Browsing Rangeland Ecology & Management / Journal of Range Management by Authors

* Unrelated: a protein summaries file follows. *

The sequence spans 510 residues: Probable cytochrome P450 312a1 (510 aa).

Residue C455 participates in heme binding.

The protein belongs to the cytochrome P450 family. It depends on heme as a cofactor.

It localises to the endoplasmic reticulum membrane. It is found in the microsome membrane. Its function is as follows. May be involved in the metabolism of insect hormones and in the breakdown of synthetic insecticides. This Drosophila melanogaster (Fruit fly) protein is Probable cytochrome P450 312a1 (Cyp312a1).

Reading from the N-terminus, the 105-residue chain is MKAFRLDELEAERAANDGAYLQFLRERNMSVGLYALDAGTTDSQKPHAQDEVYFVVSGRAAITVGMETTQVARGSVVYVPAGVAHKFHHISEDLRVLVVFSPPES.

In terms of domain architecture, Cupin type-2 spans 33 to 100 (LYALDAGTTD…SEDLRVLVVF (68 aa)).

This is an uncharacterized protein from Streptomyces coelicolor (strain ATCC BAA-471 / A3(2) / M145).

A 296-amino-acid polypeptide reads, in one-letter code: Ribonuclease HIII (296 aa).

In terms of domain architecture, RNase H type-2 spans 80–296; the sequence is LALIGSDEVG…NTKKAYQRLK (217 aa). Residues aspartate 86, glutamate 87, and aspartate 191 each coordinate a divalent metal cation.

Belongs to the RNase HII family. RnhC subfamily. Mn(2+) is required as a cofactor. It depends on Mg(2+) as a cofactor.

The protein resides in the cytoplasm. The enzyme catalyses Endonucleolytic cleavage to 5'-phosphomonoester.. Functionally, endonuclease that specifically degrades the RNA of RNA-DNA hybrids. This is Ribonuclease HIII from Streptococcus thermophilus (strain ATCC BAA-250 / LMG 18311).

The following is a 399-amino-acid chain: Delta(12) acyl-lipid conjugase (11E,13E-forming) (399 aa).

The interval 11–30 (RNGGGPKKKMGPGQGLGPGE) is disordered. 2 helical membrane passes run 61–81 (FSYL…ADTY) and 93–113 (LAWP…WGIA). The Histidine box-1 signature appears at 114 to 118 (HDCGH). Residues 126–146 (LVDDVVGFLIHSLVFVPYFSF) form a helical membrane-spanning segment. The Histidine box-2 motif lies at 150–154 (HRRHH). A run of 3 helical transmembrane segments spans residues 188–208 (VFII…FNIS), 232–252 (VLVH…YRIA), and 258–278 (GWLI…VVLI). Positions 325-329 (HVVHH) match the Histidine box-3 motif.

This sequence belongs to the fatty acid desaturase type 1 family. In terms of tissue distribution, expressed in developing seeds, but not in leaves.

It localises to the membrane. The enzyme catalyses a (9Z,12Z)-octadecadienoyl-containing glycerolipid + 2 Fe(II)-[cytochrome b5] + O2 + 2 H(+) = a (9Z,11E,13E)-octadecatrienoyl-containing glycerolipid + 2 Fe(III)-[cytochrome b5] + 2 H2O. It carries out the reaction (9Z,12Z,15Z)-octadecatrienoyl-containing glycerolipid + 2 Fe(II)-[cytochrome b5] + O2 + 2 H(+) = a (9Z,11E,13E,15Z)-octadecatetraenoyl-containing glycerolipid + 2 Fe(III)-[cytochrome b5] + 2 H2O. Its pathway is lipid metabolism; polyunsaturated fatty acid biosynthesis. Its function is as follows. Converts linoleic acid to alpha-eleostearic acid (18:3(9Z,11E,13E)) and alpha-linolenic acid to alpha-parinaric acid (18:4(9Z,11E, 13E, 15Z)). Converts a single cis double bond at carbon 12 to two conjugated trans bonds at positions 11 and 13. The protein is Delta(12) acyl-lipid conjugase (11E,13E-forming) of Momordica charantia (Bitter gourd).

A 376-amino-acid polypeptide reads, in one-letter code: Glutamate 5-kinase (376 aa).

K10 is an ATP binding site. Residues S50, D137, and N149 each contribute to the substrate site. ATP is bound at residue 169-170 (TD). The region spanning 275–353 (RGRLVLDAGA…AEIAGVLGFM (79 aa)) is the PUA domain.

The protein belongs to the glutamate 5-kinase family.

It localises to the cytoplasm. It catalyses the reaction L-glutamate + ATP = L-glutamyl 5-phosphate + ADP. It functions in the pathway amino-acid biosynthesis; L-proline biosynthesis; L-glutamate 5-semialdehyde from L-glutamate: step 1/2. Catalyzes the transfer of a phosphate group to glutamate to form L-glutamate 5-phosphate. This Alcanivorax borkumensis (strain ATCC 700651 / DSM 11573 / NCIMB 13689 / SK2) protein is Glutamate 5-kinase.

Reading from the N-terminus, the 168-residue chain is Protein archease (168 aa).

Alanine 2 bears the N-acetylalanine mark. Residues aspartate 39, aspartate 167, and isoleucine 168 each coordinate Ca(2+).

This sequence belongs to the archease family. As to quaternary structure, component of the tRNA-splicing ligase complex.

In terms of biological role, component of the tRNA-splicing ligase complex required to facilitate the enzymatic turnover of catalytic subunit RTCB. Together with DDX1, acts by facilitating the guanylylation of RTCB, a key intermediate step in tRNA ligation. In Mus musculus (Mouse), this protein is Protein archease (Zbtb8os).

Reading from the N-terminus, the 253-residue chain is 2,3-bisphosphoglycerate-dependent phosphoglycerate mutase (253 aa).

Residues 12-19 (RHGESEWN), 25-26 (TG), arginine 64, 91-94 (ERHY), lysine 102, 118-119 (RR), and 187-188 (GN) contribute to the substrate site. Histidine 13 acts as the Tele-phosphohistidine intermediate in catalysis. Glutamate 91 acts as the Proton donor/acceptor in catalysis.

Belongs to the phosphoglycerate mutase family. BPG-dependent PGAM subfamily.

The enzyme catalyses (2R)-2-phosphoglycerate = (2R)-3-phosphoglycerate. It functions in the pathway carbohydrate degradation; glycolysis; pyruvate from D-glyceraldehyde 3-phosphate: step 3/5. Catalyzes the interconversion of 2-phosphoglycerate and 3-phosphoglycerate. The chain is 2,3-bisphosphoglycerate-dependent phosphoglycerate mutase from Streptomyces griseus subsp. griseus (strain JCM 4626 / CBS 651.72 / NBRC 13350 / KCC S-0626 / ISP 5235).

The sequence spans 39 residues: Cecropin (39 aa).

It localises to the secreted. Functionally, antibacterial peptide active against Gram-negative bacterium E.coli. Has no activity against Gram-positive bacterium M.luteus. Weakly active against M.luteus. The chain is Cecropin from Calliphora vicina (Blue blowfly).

Vegetation response to stocking rate in southern mixed-grass prairieGillen, R. L.; Eckroat, J. A.; McCollum, F. T. (Society for Range Management, 2000-09-01)Stocking rate directly influences the frequency and intensity of defoliation of individual plants which, in turn, impacts energy flow and plant succession in grazed ecosystems. The objective of this study was to determine the effect of stocking rate on standing crop dynamics and plant species composition of a southern mixed-grass prairie over a 7-year period (1990 through 1996). Long-term (30-year) mean precipitation has been 766 mm per year. Growing conditions were generally favorable for the study period. Yearling cattle (initial weight 216 kg, SD = 12 kg) grazed at 6 stocking rates, ranging from 23 to 51 AUD ha-1, from 14 April to 24 September (162 days). The currently suggested year-long stocking rate is 25 AUD ha-1. Herbage standing crop was measured in July and September every year while species composition was determined in July in even years. Total and dead standing crop declined as stocking rate increased but live standing crop was not related to stocking rate. Slopes of regression lines relating standing crop and stocking rate were constant over years, indicating no response for plant productivity. The major vegetation components, sideoats grama [Bouteloua curtipendula (Mich.) Torr.], shortgrasses, and forbs were not affected by stocking rate over years. Tallgrasses responded by increasing at the lower stocking rates over the study period. However, these grasses contributed less than 5% of the total standing crop. Red and purple threeawn (Aristida longiseta Steud. and A. purpurea Nutt.) increased at all stocking rates from 1990 to 1996 but the increase was greater at the lower stocking rates. This mixed-grass vegetation showed little response to stocking rate over the 7-year study period. The vegetation may have been in equilibrium with previous heavy stocking rates so that little change would be expected at those rates. Increases in grazing sensitive species at lighter stocking rates may occur over longer time intervals.